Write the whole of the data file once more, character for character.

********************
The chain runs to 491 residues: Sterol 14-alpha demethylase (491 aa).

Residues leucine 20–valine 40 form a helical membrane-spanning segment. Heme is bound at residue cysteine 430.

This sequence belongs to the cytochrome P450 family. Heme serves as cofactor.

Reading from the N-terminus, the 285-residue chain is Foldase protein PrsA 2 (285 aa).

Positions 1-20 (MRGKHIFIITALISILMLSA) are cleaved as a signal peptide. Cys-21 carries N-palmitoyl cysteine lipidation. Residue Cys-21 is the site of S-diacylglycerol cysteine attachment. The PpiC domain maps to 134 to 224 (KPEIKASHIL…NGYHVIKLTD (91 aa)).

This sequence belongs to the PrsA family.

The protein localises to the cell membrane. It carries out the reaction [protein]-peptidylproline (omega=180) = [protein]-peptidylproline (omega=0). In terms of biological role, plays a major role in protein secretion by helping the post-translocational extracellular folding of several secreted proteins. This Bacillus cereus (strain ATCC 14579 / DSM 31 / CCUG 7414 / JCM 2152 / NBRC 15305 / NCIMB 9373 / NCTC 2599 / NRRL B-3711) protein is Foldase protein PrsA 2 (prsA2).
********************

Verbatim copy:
The chain runs to 491 residues: Sterol 14-alpha demethylase (491 aa).

Residues leucine 20–valine 40 form a helical membrane-spanning segment. Heme is bound at residue cysteine 430.

This sequence belongs to the cytochrome P450 family. Heme serves as cofactor.

Reading from the N-terminus, the 285-residue chain is Foldase protein PrsA 2 (285 aa).

Positions 1-20 (MRGKHIFIITALISILMLSA) are cleaved as a signal peptide. Cys-21 carries N-palmitoyl cysteine lipidation. Residue Cys-21 is the site of S-diacylglycerol cysteine attachment. The PpiC domain maps to 134 to 224 (KPEIKASHIL…NGYHVIKLTD (91 aa)).

This sequence belongs to the PrsA family.

The protein localises to the cell membrane. It carries out the reaction [protein]-peptidylproline (omega=180) = [protein]-peptidylproline (omega=0). In terms of biological role, plays a major role in protein secretion by helping the post-translocational extracellular folding of several secreted proteins. This Bacillus cereus (strain ATCC 14579 / DSM 31 / CCUG 7414 / JCM 2152 / NBRC 15305 / NCIMB 9373 / NCTC 2599 / NRRL B-3711) protein is Foldase protein PrsA 2 (prsA2).